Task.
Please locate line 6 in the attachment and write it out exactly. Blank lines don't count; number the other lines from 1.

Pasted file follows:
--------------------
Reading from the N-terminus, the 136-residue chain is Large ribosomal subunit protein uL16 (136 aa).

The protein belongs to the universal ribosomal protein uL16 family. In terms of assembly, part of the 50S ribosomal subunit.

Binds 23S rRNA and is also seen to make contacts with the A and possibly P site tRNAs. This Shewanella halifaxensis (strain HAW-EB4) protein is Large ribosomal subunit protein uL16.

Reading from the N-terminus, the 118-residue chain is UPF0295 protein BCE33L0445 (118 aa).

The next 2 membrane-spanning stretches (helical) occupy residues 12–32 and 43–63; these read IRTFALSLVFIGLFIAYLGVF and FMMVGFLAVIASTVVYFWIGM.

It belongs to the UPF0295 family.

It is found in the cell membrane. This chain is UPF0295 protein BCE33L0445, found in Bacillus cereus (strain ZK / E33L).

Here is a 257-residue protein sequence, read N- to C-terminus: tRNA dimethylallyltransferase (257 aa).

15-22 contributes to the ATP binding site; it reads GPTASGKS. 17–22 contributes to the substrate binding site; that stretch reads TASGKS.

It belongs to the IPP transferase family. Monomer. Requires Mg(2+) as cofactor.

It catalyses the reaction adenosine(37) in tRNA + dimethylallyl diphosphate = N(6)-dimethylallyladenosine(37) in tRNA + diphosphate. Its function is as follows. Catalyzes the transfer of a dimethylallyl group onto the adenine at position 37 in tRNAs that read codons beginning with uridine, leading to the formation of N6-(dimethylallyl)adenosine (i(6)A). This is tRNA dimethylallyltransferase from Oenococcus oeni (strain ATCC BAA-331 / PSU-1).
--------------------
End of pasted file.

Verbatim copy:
It belongs to the UPF0295 family.